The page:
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Observatory Open Night on October 25, 2019

October 25, 2019 - The Etelman Observatory had it's first open night of the semester on October 25, 2019. This event took place from 7 pm to 10 pm in the evening. Through RSVPs, the public was able to witness talks from the faculty, the staff, and the students of the Physics department. Individuals were introduced and given a brief history of the Etelman Observatory. Persons had the choice to attend the talk session with Dr. David Morris, Physics professor and director of the Etelman Observatory, and/or have a look at the stars, constellations, and planets through telescopes on the roof top. These telescopes were lent by local astronomers in the Virgin Islands.


Dr. Morris introduced persons to his talk by giving them a brief history of the Etelman Observatory as well as five creative experiments that can be done at home. While providing his talk, he was able to debunk theories such as the Earth being flat. He was also able to provide proof for phenomena such as the rotation of the Earth and the distance of the Earth from the Sun. He provided ways in which an individual can prove these theories with five at home experiments:

  1. The Earth is round and it's circumference is about 40,000 km.  Eratosthenes this can be proven using Eratosthenes' Method. All you need is a meterstick to measure the circumference. Place the meterstick tangent the floor. Measure the shadow that is casted from the stick. Eratosthenes did this with a friend. He and his friend were thousands of miles from each other. At noon, they measured the shadows that were casted. Despite them measuring the shadows at the same time, the angles that were projected from each shadow are different. This wouldn't be possible is the Earth was flat; a curve on the surface must have been the cause of the different angles.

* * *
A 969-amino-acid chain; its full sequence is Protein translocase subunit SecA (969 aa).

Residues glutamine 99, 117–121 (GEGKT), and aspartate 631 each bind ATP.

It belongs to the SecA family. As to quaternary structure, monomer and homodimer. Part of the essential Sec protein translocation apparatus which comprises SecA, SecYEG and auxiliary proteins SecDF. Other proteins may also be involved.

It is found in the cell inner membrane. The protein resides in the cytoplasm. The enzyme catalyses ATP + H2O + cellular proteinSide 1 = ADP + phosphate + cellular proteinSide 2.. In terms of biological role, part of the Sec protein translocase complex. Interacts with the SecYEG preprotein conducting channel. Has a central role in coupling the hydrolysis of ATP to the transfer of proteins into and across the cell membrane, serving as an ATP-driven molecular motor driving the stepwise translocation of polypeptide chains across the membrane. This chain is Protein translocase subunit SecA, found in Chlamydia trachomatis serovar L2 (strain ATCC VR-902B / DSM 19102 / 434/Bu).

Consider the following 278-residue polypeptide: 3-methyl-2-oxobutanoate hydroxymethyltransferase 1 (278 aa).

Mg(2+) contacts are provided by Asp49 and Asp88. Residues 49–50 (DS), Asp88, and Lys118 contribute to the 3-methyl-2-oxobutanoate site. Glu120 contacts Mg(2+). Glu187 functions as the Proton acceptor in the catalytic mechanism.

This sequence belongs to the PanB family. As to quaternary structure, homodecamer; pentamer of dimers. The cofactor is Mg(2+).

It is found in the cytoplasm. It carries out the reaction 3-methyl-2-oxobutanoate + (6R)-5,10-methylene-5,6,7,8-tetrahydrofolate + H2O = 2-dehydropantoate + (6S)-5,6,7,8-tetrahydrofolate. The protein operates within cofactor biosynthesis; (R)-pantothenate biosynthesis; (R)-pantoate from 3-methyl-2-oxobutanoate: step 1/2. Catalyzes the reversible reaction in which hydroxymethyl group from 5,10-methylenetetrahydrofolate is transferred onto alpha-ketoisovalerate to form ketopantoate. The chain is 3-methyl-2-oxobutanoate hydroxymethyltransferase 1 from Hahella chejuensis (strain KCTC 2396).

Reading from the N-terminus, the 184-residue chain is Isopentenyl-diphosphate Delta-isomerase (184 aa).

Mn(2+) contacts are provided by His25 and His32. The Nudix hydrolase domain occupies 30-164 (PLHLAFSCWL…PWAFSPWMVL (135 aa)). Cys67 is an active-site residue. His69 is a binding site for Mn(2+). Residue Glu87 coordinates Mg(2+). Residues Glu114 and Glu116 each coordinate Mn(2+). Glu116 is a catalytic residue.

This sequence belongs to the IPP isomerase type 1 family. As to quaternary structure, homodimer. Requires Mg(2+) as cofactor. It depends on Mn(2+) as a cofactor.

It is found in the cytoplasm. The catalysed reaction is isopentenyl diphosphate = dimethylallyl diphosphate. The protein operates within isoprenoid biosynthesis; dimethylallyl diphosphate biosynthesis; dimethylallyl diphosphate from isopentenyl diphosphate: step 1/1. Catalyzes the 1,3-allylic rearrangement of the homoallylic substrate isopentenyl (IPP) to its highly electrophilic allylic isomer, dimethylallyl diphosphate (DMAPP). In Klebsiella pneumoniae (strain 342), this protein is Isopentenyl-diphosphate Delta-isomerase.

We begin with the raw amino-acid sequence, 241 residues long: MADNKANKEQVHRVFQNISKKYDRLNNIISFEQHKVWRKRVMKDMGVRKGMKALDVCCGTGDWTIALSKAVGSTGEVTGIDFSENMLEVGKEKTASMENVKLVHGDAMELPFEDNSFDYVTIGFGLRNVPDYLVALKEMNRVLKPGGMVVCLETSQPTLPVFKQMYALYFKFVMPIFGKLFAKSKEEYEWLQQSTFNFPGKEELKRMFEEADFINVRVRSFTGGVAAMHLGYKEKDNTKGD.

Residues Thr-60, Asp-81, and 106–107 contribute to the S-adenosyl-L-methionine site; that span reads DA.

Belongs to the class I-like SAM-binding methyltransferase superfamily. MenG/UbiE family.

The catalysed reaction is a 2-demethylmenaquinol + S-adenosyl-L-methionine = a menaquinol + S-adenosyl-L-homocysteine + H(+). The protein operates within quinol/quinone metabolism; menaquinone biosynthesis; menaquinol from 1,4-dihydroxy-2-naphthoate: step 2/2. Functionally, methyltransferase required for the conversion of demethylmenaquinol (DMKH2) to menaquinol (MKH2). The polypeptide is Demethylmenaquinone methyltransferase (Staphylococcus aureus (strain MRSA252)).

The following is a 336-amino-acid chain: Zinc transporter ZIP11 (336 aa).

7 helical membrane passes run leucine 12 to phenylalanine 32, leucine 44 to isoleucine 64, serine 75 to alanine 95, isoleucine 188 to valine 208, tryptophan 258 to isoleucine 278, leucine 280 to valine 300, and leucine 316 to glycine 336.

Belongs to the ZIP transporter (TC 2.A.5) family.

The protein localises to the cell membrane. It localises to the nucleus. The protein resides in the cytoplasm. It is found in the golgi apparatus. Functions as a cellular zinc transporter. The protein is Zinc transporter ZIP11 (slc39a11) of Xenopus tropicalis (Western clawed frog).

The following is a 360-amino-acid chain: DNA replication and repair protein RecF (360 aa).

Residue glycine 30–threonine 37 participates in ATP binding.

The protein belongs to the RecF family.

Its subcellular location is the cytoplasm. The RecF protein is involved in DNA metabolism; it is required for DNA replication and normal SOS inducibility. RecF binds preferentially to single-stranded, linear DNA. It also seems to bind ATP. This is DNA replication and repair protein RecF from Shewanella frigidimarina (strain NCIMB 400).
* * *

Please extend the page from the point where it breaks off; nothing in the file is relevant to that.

2. The Earth rotates on it's axis once every 24 hours. Proof of this phenomenon is Leon Foucault's pendulum.
  3. The planets in our solar system are really far apart. This can be proven with Kepler's law.
  4. The Earth is about from the Sun 150,000,000 km from the Sun. This was devised by Edmond Halley. He also devised a way to measure the scale of the solar system. This was done using the transit of Mercury.
  5. There are billions of planets in our galaxy that are just like Earth. Within the past 20 years, scientists have found 20,000 stars. One out of a hundred stars would have an Earth.

In the dome of the Etelman Observatory, Priyadarshini "Priya" Gokuldass, an Observatory Specialist, explained the history of the Etelman Observatory and provided information of the Virgin Islands Robotic Telescope (VIRT). VIRT is a robotically controlled telescope that was designed to study the astronomical phenomenon, Gamma-ray bursts (GRBs). The telescope does this by taking photos of the sky with a camera using primary and secondary mirrors and converging lights. Even though the main purpose of the telescope is to look at GRBs, it can also observe stars and gravitational waves.